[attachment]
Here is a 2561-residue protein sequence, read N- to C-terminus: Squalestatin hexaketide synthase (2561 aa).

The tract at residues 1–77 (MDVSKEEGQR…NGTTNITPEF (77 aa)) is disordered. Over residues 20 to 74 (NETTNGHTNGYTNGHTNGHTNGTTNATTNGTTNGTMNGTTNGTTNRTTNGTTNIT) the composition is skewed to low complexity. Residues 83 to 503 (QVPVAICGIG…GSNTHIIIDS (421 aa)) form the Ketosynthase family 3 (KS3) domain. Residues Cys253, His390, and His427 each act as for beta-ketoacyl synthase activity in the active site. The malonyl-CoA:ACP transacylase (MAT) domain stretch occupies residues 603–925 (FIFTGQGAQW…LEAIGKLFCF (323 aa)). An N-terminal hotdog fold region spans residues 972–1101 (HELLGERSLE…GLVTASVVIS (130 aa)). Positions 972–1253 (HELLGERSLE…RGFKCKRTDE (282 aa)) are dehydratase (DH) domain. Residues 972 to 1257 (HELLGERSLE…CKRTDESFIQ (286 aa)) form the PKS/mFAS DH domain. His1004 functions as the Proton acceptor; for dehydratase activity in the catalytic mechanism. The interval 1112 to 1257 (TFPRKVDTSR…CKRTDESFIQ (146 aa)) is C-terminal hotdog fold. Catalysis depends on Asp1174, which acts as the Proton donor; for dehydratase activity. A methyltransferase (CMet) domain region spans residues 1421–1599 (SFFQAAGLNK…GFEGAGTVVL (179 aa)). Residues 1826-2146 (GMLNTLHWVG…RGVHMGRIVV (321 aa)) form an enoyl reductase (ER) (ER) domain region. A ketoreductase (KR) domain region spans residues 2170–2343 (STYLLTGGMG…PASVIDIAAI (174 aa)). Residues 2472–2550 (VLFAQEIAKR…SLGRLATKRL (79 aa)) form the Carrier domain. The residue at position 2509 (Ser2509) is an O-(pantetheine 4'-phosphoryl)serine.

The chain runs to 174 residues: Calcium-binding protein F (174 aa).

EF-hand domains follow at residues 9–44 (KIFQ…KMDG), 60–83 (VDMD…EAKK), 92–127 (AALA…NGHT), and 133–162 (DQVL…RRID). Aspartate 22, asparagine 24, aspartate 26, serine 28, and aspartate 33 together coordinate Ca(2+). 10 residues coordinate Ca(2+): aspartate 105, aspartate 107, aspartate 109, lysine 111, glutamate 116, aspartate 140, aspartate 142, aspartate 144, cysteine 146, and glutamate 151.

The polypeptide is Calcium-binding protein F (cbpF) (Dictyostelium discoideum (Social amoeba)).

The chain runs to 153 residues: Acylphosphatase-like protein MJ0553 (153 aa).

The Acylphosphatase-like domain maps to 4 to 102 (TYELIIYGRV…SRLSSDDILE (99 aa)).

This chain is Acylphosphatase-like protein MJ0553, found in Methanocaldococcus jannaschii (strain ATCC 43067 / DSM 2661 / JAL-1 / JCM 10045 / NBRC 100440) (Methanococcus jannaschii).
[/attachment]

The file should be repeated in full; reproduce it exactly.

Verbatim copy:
Here is a 2561-residue protein sequence, read N- to C-terminus: Squalestatin hexaketide synthase (2561 aa).

The tract at residues 1–77 (MDVSKEEGQR…NGTTNITPEF (77 aa)) is disordered. Over residues 20 to 74 (NETTNGHTNGYTNGHTNGHTNGTTNATTNGTTNGTMNGTTNGTTNRTTNGTTNIT) the composition is skewed to low complexity. Residues 83 to 503 (QVPVAICGIG…GSNTHIIIDS (421 aa)) form the Ketosynthase family 3 (KS3) domain. Residues Cys253, His390, and His427 each act as for beta-ketoacyl synthase activity in the active site. The malonyl-CoA:ACP transacylase (MAT) domain stretch occupies residues 603–925 (FIFTGQGAQW…LEAIGKLFCF (323 aa)). An N-terminal hotdog fold region spans residues 972–1101 (HELLGERSLE…GLVTASVVIS (130 aa)). Positions 972–1253 (HELLGERSLE…RGFKCKRTDE (282 aa)) are dehydratase (DH) domain. Residues 972 to 1257 (HELLGERSLE…CKRTDESFIQ (286 aa)) form the PKS/mFAS DH domain. His1004 functions as the Proton acceptor; for dehydratase activity in the catalytic mechanism. The interval 1112 to 1257 (TFPRKVDTSR…CKRTDESFIQ (146 aa)) is C-terminal hotdog fold. Catalysis depends on Asp1174, which acts as the Proton donor; for dehydratase activity. A methyltransferase (CMet) domain region spans residues 1421–1599 (SFFQAAGLNK…GFEGAGTVVL (179 aa)). Residues 1826-2146 (GMLNTLHWVG…RGVHMGRIVV (321 aa)) form an enoyl reductase (ER) (ER) domain region. A ketoreductase (KR) domain region spans residues 2170–2343 (STYLLTGGMG…PASVIDIAAI (174 aa)). Residues 2472–2550 (VLFAQEIAKR…SLGRLATKRL (79 aa)) form the Carrier domain. The residue at position 2509 (Ser2509) is an O-(pantetheine 4'-phosphoryl)serine.

The chain runs to 174 residues: Calcium-binding protein F (174 aa).

EF-hand domains follow at residues 9–44 (KIFQ…KMDG), 60–83 (VDMD…EAKK), 92–127 (AALA…NGHT), and 133–162 (DQVL…RRID). Aspartate 22, asparagine 24, aspartate 26, serine 28, and aspartate 33 together coordinate Ca(2+). 10 residues coordinate Ca(2+): aspartate 105, aspartate 107, aspartate 109, lysine 111, glutamate 116, aspartate 140, aspartate 142, aspartate 144, cysteine 146, and glutamate 151.

The polypeptide is Calcium-binding protein F (cbpF) (Dictyostelium discoideum (Social amoeba)).

The chain runs to 153 residues: Acylphosphatase-like protein MJ0553 (153 aa).

The Acylphosphatase-like domain maps to 4 to 102 (TYELIIYGRV…SRLSSDDILE (99 aa)).

This chain is Acylphosphatase-like protein MJ0553, found in Methanocaldococcus jannaschii (strain ATCC 43067 / DSM 2661 / JAL-1 / JCM 10045 / NBRC 100440) (Methanococcus jannaschii).